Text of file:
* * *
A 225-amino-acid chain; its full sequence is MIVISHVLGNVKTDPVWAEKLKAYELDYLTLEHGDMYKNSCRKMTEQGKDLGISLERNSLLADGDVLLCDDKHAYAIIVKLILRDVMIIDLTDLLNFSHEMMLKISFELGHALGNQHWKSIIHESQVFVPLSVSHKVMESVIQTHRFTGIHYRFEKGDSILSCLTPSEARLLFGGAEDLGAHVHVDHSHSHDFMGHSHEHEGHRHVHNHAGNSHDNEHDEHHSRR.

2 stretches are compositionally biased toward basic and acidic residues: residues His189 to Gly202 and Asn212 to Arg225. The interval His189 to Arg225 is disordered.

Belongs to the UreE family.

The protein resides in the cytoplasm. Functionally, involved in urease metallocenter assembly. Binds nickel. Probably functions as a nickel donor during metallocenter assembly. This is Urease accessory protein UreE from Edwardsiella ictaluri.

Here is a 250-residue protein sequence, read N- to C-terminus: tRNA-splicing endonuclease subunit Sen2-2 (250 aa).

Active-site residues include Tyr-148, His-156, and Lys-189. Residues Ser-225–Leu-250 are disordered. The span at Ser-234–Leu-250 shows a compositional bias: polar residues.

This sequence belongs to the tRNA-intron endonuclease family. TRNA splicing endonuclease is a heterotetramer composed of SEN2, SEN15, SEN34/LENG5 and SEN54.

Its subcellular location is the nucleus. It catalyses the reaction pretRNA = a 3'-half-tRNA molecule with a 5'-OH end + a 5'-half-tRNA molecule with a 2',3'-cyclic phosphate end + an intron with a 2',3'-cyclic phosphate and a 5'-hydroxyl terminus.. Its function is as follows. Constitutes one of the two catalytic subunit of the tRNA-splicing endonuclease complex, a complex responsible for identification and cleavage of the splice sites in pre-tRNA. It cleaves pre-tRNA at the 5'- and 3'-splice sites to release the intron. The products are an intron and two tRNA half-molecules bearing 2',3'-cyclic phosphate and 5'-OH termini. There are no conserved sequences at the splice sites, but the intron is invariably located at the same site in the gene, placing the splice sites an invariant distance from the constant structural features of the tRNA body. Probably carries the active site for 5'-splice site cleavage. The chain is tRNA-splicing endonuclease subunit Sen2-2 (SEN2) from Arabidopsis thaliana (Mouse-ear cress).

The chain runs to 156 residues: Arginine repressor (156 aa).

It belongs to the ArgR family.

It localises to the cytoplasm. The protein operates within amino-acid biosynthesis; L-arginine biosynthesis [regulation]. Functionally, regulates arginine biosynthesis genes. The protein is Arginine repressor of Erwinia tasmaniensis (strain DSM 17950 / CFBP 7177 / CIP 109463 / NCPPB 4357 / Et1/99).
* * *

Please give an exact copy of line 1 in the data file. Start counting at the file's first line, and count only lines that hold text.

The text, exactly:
A 225-amino-acid chain; its full sequence is MIVISHVLGNVKTDPVWAEKLKAYELDYLTLEHGDMYKNSCRKMTEQGKDLGISLERNSLLADGDVLLCDDKHAYAIIVKLILRDVMIIDLTDLLNFSHEMMLKISFELGHALGNQHWKSIIHESQVFVPLSVSHKVMESVIQTHRFTGIHYRFEKGDSILSCLTPSEARLLFGGAEDLGAHVHVDHSHSHDFMGHSHEHEGHRHVHNHAGNSHDNEHDEHHSRR.